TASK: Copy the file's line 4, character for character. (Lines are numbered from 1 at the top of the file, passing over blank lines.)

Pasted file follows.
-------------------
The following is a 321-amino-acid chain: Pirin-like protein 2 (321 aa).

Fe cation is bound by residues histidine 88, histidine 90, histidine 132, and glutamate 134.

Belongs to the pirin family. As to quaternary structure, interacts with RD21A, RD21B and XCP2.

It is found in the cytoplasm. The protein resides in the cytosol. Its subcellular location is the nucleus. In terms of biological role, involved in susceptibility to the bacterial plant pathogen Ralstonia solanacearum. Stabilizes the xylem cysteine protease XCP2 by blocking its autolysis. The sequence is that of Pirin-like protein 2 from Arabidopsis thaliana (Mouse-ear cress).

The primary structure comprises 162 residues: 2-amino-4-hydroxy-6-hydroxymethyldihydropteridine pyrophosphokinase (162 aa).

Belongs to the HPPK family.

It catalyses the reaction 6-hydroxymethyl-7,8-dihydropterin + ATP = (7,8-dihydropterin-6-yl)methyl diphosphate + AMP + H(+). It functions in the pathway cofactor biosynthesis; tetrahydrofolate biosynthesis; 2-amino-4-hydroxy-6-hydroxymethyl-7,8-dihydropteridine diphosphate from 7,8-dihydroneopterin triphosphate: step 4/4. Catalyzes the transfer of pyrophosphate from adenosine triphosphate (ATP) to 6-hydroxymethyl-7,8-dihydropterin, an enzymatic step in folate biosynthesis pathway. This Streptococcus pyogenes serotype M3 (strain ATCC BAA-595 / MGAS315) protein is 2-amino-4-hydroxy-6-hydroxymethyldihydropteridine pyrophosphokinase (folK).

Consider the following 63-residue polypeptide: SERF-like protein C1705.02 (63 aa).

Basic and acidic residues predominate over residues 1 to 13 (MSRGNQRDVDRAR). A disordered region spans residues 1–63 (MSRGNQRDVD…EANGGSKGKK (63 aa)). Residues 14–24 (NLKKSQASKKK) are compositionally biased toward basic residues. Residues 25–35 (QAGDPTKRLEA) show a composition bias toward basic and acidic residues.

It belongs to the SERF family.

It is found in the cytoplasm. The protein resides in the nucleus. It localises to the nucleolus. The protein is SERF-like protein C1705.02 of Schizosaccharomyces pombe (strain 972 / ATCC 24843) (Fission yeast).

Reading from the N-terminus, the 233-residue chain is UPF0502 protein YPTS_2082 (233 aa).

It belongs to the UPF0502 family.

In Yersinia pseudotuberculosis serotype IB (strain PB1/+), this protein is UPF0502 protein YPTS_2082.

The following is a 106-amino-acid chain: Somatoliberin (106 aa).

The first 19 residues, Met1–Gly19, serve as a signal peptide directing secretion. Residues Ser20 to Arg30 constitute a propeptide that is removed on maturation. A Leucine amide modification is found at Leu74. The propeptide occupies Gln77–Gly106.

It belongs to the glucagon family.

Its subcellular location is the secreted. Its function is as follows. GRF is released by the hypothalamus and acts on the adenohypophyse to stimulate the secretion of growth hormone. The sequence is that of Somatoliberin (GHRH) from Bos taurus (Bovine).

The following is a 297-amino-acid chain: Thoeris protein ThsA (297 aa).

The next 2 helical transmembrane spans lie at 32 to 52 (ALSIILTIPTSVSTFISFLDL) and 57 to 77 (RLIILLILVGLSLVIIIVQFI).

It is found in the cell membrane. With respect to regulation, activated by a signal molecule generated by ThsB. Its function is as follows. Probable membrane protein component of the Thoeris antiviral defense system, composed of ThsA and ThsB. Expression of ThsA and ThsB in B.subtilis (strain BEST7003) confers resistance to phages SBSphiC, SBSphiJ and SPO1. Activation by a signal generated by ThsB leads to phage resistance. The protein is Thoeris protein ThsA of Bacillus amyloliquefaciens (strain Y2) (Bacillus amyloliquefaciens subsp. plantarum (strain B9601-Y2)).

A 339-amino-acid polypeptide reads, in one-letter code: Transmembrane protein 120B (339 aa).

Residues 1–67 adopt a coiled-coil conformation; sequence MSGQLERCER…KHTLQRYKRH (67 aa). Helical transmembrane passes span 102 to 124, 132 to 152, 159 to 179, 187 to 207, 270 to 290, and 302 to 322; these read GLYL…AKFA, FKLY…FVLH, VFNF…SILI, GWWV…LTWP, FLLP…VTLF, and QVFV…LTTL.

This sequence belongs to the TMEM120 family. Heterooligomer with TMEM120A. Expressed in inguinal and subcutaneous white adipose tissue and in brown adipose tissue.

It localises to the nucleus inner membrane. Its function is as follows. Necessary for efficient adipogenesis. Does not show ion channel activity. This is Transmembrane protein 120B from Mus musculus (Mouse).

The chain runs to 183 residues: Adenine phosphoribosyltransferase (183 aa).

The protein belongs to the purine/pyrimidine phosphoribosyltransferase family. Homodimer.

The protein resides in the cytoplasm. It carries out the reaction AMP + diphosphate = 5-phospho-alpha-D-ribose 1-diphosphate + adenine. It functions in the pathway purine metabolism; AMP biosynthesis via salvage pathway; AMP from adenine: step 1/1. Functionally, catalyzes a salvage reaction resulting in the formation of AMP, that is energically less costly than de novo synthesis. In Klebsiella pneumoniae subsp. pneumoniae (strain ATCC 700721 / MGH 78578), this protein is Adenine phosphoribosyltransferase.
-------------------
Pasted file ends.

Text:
It is found in the cytoplasm. The protein resides in the cytosol. Its subcellular location is the nucleus. In terms of biological role, involved in susceptibility to the bacterial plant pathogen Ralstonia solanacearum. Stabilizes the xylem cysteine protease XCP2 by blocking its autolysis. The sequence is that of Pirin-like protein 2 from Arabidopsis thaliana (Mouse-ear cress).